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Ethiopia's Prime Minister wins Nobel Peace Prize for ending war with Eritrea

The announcement was made this morning.

Ethiopian Prime Minister Abiy Ahmed Ali.
Ethiopian Prime Minister Abiy Ahmed Ali.
Image: PA Images

ETHIOPIAN PRIME MINISTER Abiy Ahmed Ali has been awarded this year’s Nobel Peace Prize.

The Nobel committee announced the prize this morning, saying that it had granted the prestigious prize to Ali for “his efforts to achieve peace and international cooperation, and in particular for his decisive initiative to resolve the border conflict with neighbouring Eritrea”.

Ali had been among the favourites to win the prize following his and his government’s work in securing a 2018 peace deal with its neighbour in Eritrea. 

Climate action campaigner Greta Thunberg had been the bookies favourite to win the peace prize but misses out on the award for 2019. 

The Nobel Committee does not reveal who was nominated for the prize until 50 years after each year’s prize is announced but Thunberg was known to be among this year’s nominees.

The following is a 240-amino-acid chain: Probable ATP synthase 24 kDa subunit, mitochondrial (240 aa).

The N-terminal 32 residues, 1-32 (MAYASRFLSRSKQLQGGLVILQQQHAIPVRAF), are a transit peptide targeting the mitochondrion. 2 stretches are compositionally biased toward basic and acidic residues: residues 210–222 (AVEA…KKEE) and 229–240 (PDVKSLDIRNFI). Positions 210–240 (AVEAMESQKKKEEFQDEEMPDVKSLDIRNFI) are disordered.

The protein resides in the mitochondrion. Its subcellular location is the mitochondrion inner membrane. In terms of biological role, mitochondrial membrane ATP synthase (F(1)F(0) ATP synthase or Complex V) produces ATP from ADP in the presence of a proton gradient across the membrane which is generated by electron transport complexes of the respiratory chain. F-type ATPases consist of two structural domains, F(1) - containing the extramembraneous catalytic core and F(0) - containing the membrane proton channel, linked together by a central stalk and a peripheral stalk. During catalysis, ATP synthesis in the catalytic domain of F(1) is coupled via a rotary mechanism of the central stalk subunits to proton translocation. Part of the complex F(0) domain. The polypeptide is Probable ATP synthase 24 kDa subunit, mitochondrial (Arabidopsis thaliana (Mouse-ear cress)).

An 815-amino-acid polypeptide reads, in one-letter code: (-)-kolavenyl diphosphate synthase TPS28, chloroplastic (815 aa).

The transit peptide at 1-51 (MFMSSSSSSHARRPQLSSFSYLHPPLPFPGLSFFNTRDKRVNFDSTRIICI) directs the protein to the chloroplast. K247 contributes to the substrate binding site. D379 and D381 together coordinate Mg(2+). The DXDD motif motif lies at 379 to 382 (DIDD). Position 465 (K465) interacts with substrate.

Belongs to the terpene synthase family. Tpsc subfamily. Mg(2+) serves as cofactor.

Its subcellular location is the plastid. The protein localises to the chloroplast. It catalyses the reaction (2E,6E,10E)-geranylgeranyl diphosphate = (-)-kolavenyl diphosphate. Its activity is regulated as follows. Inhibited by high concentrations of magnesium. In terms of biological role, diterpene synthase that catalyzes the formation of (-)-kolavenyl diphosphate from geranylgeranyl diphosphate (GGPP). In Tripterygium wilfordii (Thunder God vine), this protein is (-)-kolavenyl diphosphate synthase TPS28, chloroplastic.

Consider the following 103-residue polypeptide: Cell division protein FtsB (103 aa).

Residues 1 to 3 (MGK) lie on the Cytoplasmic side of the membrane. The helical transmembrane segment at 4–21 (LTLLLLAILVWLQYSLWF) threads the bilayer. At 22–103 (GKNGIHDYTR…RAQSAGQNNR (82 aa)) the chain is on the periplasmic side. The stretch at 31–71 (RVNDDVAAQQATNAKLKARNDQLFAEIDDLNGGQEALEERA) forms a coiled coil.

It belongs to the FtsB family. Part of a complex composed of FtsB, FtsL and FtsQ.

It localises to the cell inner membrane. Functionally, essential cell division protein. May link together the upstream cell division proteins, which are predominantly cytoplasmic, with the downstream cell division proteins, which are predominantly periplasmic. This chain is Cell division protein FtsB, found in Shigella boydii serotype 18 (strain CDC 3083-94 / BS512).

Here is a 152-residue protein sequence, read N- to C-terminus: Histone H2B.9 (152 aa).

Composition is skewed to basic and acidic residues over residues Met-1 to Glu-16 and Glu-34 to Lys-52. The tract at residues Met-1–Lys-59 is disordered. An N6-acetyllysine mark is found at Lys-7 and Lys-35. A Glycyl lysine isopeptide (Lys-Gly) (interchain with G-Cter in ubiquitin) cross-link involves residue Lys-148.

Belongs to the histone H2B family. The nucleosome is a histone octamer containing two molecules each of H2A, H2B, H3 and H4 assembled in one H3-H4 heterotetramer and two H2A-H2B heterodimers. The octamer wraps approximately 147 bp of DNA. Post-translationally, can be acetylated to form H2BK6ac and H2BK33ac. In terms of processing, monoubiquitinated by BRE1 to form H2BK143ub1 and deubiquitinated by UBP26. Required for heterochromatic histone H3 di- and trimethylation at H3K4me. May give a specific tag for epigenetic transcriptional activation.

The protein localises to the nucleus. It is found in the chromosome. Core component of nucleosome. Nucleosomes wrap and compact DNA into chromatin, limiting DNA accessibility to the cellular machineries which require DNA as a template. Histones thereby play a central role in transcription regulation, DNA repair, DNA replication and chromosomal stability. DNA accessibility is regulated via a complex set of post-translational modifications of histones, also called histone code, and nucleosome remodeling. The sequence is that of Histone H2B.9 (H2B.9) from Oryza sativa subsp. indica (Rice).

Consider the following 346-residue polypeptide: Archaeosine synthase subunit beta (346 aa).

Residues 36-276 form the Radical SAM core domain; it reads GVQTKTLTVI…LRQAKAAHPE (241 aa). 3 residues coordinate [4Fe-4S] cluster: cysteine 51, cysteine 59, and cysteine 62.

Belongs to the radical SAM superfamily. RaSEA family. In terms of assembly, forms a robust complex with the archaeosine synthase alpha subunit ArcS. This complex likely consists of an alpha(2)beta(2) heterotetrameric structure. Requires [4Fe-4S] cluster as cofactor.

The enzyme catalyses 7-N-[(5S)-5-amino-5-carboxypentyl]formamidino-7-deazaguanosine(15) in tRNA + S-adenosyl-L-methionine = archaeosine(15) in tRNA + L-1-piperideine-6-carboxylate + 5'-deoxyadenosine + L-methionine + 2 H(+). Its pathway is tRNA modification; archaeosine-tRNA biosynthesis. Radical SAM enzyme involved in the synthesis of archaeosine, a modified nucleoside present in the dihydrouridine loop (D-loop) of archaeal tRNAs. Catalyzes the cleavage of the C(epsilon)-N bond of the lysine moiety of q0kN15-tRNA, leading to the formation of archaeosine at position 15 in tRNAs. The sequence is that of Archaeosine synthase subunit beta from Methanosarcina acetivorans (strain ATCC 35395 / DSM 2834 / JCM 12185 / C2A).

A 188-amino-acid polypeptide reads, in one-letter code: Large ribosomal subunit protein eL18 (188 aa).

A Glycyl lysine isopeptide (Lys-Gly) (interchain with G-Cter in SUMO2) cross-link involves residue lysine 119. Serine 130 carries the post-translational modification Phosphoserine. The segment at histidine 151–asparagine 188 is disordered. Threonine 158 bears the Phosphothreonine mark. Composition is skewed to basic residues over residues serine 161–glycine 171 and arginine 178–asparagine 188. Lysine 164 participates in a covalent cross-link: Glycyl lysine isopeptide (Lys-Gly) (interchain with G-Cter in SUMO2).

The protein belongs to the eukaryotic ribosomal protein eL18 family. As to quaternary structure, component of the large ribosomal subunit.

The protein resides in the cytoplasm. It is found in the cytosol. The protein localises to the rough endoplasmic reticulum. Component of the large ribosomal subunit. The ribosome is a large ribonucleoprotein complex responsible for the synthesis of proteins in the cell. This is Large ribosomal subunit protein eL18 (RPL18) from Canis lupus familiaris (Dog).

Ali’s deal put a formal end to the Ethiopia-Eritrea border war, which erupted in 1998 and left tens of thousands dead before hostilities ended in 2000. 

Despite the ending of active violence, a final peace deal remained elusive. 

The ensuing cold war stymied development and trade, and undermined regional security, but in a surprise move earlier last year, Abiy began peace overtures, which were welcomed by Eritrea.

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Key to this was Abiy’s acceptance in June of a UN-backed court ruling in 2002 demarcating the contested border. 

It eventually led to the land border between the two nations opening for the first time in 20 years. 

“In close cooperation with Isaias Afwerki, the President of Eritrea, this year’s Peace Laureate Abiy Ahmed quickly worked out the principles of a peace agreement to end the long “no peace, no war” stalemate between Ethiopia and Eritrea,” the Nobel Committee said today.

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Rónán Duffy

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